Correspondence on social issues to and from the former Brooklyn Dodger who broke the race barrier in major league baseball.
Editor Long (Religious Studies/Elizabethtown College; God and Country?: Diverse Perspectives on Christianity and Patriotism, 2007, etc.) discovered the core of this collection while researching Richard Nixon, a frequent Robinson correspondent. Believing he’d found something significant, Long rounded up other letters from elsewhere and assembled this affectionate assortment, which reveals as much about Robinson and his correspondents as it does about the United States in the period it spans (1946–1972). Robinson knew racial bigotry intimately and had suffered for it grievously, but as he left baseball and moved into a political world percolating with racial turmoil, he found himself initially attracted to the GOP, particularly as exemplified by Nixon and Nelson Rockefeller. Their exchanges tend to be made with one eye on the history books. In March 1957, for example, Nixon wrote, “It is a privilege to be working along with someone like yourself to achieve the important objective of guaranteed equal opportunity for all Americans.” At first, Robinson mistrusted both John and Robert Kennedy (oddly, nothing appears here about their assassinations); he later warmed to both, however, as he cooled toward Nixon and Rockefeller. He generally supported the war in Vietnam, where his son was wounded in action, and wrote a long letter chiding Martin Luther King Jr. for his anti-war position. Robinson had a fragile, uneasy relationship with King, but it was cordial compared to his interactions with NAACP head Roy Wilkins and fire-breathing radical Malcolm X. It’s disturbing to read unctuous letters from white politicos panting for black votes and trying to co-opt Robinson—troubling, too, to realize that many of the baseball hero’s letters and virtually all of his syndicated newspaper columns (some reproduced here) were ghostwritten.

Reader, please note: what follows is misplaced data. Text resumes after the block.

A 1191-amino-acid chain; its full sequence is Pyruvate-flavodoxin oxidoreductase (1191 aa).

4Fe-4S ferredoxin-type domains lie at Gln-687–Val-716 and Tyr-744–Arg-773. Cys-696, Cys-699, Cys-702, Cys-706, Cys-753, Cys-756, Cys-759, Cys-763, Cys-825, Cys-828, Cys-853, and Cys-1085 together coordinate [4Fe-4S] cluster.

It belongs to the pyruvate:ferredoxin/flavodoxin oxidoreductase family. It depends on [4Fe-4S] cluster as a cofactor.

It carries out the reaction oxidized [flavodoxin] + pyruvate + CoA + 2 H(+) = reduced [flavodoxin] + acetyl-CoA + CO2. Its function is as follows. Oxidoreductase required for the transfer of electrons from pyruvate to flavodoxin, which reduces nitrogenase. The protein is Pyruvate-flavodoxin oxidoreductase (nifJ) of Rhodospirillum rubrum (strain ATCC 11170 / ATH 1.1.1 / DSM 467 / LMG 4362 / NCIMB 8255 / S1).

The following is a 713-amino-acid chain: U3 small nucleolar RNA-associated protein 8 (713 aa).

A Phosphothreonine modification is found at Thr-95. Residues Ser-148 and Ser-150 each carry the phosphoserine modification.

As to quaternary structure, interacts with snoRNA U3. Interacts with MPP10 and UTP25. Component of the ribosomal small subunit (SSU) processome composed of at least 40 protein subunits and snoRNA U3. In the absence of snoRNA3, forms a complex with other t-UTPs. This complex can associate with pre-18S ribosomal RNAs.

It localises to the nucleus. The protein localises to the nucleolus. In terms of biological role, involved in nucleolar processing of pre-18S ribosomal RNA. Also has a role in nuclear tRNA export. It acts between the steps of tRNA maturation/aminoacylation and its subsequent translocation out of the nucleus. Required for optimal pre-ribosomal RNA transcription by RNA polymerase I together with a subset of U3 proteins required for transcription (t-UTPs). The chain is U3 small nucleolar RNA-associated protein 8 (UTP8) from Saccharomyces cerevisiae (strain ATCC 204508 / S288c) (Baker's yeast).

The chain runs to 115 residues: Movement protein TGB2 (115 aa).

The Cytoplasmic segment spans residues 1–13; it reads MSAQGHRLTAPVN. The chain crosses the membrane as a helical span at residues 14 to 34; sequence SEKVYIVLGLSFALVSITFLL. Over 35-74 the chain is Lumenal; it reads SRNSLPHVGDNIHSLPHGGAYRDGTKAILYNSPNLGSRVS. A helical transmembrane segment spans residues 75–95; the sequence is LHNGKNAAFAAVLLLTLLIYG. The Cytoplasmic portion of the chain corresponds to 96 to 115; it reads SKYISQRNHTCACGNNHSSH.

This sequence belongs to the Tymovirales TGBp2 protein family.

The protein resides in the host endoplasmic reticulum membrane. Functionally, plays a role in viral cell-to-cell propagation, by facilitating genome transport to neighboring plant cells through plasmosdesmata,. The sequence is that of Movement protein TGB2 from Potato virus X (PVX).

Raises more questions than it answers about a courageous man.